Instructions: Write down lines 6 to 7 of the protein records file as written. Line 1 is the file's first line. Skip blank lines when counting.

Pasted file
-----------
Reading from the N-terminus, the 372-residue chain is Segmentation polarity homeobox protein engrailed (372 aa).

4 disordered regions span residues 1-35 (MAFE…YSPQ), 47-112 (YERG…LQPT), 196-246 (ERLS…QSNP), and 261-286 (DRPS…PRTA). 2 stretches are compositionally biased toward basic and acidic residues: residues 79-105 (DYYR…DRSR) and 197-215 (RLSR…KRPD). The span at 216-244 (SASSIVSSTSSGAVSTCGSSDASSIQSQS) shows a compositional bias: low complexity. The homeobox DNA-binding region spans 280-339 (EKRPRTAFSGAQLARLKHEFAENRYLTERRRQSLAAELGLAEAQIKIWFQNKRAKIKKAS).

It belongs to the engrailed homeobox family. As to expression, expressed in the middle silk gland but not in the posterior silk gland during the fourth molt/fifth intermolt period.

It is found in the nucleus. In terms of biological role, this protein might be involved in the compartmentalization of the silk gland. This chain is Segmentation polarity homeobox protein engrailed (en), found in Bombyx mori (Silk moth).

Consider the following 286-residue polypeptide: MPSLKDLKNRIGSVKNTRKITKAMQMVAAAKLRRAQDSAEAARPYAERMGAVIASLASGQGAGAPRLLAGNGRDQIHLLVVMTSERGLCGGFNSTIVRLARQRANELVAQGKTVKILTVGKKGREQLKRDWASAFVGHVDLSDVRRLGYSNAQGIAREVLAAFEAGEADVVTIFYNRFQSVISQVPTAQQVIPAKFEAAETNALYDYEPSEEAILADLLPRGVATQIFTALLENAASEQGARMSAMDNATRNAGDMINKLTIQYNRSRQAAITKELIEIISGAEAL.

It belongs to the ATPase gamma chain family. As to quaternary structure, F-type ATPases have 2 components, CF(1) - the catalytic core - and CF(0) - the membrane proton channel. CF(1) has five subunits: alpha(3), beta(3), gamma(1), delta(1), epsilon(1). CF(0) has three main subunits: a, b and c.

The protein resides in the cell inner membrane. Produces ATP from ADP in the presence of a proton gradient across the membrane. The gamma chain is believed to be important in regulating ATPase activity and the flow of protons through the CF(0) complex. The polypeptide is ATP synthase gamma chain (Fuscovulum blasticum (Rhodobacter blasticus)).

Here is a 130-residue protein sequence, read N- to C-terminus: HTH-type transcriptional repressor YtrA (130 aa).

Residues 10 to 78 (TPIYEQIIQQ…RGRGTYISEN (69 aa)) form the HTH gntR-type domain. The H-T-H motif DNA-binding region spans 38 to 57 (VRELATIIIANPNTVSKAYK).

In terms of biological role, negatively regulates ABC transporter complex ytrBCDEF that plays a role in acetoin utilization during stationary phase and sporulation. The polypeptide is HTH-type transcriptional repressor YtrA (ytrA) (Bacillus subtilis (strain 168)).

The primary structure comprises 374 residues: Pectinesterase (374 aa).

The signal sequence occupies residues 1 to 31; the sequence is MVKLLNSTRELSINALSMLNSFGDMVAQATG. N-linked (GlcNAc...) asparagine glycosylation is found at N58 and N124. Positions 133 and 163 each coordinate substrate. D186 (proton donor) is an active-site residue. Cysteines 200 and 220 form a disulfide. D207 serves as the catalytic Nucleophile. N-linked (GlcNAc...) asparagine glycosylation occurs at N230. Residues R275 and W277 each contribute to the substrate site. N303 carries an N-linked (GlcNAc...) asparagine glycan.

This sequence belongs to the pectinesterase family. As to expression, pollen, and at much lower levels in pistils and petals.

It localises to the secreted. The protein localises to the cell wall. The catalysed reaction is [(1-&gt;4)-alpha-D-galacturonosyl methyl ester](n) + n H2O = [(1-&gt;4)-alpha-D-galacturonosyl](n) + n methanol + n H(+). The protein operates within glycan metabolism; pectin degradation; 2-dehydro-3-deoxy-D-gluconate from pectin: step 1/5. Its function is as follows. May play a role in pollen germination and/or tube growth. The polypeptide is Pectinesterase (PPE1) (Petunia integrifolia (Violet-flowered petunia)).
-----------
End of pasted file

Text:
It belongs to the ATPase gamma chain family. As to quaternary structure, F-type ATPases have 2 components, CF(1) - the catalytic core - and CF(0) - the membrane proton channel. CF(1) has five subunits: alpha(3), beta(3), gamma(1), delta(1), epsilon(1). CF(0) has three main subunits: a, b and c.

The protein resides in the cell inner membrane. Produces ATP from ADP in the presence of a proton gradient across the membrane. The gamma chain is believed to be important in regulating ATPase activity and the flow of protons through the CF(0) complex. The polypeptide is ATP synthase gamma chain (Fuscovulum blasticum (Rhodobacter blasticus)).